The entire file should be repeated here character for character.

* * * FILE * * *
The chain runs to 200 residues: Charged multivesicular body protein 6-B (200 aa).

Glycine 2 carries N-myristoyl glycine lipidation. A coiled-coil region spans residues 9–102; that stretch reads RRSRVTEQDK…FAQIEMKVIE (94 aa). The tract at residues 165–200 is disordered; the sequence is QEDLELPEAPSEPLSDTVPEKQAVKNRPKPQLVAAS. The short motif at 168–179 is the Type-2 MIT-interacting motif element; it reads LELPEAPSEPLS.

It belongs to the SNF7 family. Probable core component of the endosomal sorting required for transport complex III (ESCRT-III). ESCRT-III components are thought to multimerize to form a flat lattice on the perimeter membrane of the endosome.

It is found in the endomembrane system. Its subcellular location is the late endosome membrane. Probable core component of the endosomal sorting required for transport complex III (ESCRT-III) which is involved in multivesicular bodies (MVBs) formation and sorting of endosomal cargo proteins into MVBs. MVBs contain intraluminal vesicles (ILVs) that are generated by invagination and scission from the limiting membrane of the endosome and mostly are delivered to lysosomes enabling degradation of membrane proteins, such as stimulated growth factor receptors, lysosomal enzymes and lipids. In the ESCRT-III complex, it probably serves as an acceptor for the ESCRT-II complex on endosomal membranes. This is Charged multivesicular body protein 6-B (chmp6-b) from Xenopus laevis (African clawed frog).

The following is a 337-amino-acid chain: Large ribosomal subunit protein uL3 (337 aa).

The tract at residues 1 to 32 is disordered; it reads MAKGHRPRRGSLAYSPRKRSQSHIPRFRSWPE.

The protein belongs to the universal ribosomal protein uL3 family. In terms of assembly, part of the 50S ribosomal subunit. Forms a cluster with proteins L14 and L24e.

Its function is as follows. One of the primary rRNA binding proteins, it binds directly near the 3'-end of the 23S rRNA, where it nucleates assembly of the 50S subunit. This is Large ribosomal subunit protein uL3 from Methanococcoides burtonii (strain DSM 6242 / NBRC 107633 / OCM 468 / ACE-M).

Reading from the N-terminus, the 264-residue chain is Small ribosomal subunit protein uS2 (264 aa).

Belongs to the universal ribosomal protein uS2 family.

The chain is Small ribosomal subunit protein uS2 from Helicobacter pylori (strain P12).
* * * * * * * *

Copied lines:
The chain runs to 200 residues: Charged multivesicular body protein 6-B (200 aa).

Glycine 2 carries N-myristoyl glycine lipidation. A coiled-coil region spans residues 9–102; that stretch reads RRSRVTEQDK…FAQIEMKVIE (94 aa). The tract at residues 165–200 is disordered; the sequence is QEDLELPEAPSEPLSDTVPEKQAVKNRPKPQLVAAS. The short motif at 168–179 is the Type-2 MIT-interacting motif element; it reads LELPEAPSEPLS.

It belongs to the SNF7 family. Probable core component of the endosomal sorting required for transport complex III (ESCRT-III). ESCRT-III components are thought to multimerize to form a flat lattice on the perimeter membrane of the endosome.

It is found in the endomembrane system. Its subcellular location is the late endosome membrane. Probable core component of the endosomal sorting required for transport complex III (ESCRT-III) which is involved in multivesicular bodies (MVBs) formation and sorting of endosomal cargo proteins into MVBs. MVBs contain intraluminal vesicles (ILVs) that are generated by invagination and scission from the limiting membrane of the endosome and mostly are delivered to lysosomes enabling degradation of membrane proteins, such as stimulated growth factor receptors, lysosomal enzymes and lipids. In the ESCRT-III complex, it probably serves as an acceptor for the ESCRT-II complex on endosomal membranes. This is Charged multivesicular body protein 6-B (chmp6-b) from Xenopus laevis (African clawed frog).

The following is a 337-amino-acid chain: Large ribosomal subunit protein uL3 (337 aa).

The tract at residues 1 to 32 is disordered; it reads MAKGHRPRRGSLAYSPRKRSQSHIPRFRSWPE.

The protein belongs to the universal ribosomal protein uL3 family. In terms of assembly, part of the 50S ribosomal subunit. Forms a cluster with proteins L14 and L24e.

Its function is as follows. One of the primary rRNA binding proteins, it binds directly near the 3'-end of the 23S rRNA, where it nucleates assembly of the 50S subunit. This is Large ribosomal subunit protein uL3 from Methanococcoides burtonii (strain DSM 6242 / NBRC 107633 / OCM 468 / ACE-M).

Reading from the N-terminus, the 264-residue chain is Small ribosomal subunit protein uS2 (264 aa).

Belongs to the universal ribosomal protein uS2 family.

The chain is Small ribosomal subunit protein uS2 from Helicobacter pylori (strain P12).